Router Forums banner

21 - 31 of 31 Posts

·
Registered
Joined
·
6,854 Posts
The alternative as the piece gets thinner and thinner is a long, skinny push block. The pictures are of a variety of push sticks and simple shop made push blocks, any of which will increase safety.
Yup, safety first. I've got my Grrrrrrripper, and use it. But, I also use push sticks and push blocks a lot - all homemade. But when I start something new, usually cannot find either a push stick, or push block, but always find my Grippper, but not always my first choice. So every time I make new push sticks and/or push blocks, out of leftover pieces. Because if I can't find any, they are usually so chewed up by the saw blade they aren't something I want to reuse.
Works for me.
 

·
Registered
Joined
·
36 Posts
i have the micro-jig with all the accessories. and i like ir with the exception of the 1/8 inch leg, I've cut 3 of the ripping thin strips. i finally purchased a thin strip rip stop and that took care of that. I've found that an accurate cross cut sled with a a depth stop clamped to fence is the easiest and most safe way to cut repetitive cuts on a piece of wood (and far cheaper than a trip to ER, I do not want to on a first name basis with the Er staff like Tim the Tool Man). Good luck with project.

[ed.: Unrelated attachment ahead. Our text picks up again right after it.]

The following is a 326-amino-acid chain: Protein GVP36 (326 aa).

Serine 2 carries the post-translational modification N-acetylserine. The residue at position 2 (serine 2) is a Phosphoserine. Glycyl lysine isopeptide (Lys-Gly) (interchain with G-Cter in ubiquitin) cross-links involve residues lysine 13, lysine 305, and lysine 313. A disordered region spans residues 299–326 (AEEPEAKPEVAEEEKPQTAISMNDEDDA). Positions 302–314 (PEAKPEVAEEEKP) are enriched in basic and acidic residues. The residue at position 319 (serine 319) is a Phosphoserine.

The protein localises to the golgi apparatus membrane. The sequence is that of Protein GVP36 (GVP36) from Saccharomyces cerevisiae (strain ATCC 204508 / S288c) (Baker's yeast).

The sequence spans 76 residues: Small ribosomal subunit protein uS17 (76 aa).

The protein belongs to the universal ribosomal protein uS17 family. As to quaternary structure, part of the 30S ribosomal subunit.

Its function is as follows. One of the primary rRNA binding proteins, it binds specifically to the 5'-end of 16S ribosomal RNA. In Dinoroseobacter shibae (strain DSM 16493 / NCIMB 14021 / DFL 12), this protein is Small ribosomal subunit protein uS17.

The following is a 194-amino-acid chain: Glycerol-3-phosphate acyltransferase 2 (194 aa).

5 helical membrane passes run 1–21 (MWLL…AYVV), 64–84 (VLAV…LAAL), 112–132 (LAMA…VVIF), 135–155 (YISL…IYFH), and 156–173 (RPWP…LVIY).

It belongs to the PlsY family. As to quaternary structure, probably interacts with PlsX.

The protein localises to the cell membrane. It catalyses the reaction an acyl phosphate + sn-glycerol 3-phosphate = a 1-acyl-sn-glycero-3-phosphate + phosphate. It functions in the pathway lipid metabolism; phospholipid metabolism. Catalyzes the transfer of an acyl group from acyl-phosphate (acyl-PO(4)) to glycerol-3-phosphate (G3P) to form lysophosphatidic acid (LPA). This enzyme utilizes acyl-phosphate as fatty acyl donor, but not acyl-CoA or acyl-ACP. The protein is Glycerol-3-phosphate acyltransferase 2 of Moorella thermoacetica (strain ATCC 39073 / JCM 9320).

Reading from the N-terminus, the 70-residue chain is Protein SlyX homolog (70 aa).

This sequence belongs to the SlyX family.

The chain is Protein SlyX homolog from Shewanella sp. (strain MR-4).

·
Registered
Joined
·
2,178 Posts
Tom,

I think you should redesign some of those shop made pushers, because they aren't designed with the handle area high enough to be 6" above the blade as your hand passes over the blade while hanging onto it and there is no wide protection between your hand and the blade, like is present with a Grripper. Your first photo shows one that is a great design, but has way to low a handle. At least is does hold the work down and has a rear heel to push the work forward. Some of the others are a bit higher in design, but still not 6" above the blade to the bottom of the handle.

Charley
 

·
Registered
Joined
·
1 Posts
A friend of mine got kickback on a board he was cutting on his tablesaw. He was in the right position and using a pushblock and so had no injury, just a bewildered 'What was that?'
What that was, was represented behind him. He has an interior door behind him and his saw, and his workpiece very nicely impaled it, and nearly went through it.
He thought about it, and trimmed (shortened) the piece, but left it in the door as a reminder...

His wife finally talked him into taking it out, but it was several months.
 

·
Retired Moderator
Joined
·
16,386 Posts